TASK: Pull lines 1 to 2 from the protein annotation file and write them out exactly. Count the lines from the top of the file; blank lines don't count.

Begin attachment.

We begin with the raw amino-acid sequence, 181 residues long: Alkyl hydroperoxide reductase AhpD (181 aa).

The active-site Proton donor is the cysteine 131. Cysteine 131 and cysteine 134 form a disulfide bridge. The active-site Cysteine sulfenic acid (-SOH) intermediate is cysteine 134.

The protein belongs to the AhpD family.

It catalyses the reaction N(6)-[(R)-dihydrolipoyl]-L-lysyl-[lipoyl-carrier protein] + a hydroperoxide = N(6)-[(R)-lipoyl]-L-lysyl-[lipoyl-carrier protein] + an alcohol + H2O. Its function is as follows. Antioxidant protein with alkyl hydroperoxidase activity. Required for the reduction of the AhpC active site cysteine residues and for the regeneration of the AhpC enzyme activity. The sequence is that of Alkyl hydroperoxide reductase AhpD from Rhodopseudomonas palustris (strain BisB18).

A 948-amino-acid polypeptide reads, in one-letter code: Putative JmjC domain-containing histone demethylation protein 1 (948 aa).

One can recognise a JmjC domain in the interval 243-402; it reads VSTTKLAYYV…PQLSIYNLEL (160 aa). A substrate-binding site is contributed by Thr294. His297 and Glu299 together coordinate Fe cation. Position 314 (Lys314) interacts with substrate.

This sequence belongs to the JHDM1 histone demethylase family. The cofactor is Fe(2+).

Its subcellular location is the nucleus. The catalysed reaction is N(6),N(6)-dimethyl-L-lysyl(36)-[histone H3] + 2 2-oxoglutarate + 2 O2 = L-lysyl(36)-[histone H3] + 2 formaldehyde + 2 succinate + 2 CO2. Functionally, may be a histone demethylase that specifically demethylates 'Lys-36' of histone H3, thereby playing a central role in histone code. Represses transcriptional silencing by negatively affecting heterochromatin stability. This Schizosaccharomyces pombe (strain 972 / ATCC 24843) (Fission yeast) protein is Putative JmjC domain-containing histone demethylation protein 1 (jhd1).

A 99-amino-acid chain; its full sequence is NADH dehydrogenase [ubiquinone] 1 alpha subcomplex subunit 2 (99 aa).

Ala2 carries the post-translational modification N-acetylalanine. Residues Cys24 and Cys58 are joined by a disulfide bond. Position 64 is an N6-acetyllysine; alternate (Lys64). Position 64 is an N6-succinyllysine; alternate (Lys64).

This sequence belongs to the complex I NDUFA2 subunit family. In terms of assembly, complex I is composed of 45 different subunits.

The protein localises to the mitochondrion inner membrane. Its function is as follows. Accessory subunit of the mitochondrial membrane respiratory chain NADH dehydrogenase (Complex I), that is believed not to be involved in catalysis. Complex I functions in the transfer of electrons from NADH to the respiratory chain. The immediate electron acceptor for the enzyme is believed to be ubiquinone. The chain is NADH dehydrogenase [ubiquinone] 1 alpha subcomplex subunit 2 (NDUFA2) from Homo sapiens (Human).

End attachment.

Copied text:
We begin with the raw amino-acid sequence, 181 residues long: Alkyl hydroperoxide reductase AhpD (181 aa).

The active-site Proton donor is the cysteine 131. Cysteine 131 and cysteine 134 form a disulfide bridge. The active-site Cysteine sulfenic acid (-SOH) intermediate is cysteine 134.